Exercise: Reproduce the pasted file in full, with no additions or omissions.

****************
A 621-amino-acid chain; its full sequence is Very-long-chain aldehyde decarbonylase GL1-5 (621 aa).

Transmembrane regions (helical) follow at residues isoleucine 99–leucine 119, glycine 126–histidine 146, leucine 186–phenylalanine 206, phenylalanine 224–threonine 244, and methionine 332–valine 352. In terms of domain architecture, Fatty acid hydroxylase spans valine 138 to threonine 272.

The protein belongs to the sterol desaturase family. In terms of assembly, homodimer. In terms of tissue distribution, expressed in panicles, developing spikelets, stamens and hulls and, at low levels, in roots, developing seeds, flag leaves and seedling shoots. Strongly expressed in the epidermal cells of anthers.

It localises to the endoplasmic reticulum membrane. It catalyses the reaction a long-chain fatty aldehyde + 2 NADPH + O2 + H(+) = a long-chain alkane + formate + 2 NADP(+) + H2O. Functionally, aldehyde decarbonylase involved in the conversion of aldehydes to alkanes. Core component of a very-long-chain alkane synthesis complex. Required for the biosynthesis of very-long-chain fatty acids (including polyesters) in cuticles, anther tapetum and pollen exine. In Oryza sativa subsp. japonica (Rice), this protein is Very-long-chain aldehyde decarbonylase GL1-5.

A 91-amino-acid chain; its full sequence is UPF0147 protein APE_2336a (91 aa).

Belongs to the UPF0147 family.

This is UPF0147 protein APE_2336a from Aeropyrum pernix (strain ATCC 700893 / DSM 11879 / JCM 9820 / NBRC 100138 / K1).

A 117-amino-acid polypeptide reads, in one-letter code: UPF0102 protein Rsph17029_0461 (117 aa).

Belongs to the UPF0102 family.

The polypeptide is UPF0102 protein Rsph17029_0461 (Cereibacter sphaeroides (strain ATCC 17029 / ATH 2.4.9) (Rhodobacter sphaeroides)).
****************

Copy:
A 621-amino-acid chain; its full sequence is Very-long-chain aldehyde decarbonylase GL1-5 (621 aa).

Transmembrane regions (helical) follow at residues isoleucine 99–leucine 119, glycine 126–histidine 146, leucine 186–phenylalanine 206, phenylalanine 224–threonine 244, and methionine 332–valine 352. In terms of domain architecture, Fatty acid hydroxylase spans valine 138 to threonine 272.

The protein belongs to the sterol desaturase family. In terms of assembly, homodimer. In terms of tissue distribution, expressed in panicles, developing spikelets, stamens and hulls and, at low levels, in roots, developing seeds, flag leaves and seedling shoots. Strongly expressed in the epidermal cells of anthers.

It localises to the endoplasmic reticulum membrane. It catalyses the reaction a long-chain fatty aldehyde + 2 NADPH + O2 + H(+) = a long-chain alkane + formate + 2 NADP(+) + H2O. Functionally, aldehyde decarbonylase involved in the conversion of aldehydes to alkanes. Core component of a very-long-chain alkane synthesis complex. Required for the biosynthesis of very-long-chain fatty acids (including polyesters) in cuticles, anther tapetum and pollen exine. In Oryza sativa subsp. japonica (Rice), this protein is Very-long-chain aldehyde decarbonylase GL1-5.

A 91-amino-acid chain; its full sequence is UPF0147 protein APE_2336a (91 aa).

Belongs to the UPF0147 family.

This is UPF0147 protein APE_2336a from Aeropyrum pernix (strain ATCC 700893 / DSM 11879 / JCM 9820 / NBRC 100138 / K1).

A 117-amino-acid polypeptide reads, in one-letter code: UPF0102 protein Rsph17029_0461 (117 aa).

Belongs to the UPF0102 family.

The polypeptide is UPF0102 protein Rsph17029_0461 (Cereibacter sphaeroides (strain ATCC 17029 / ATH 2.4.9) (Rhodobacter sphaeroides)).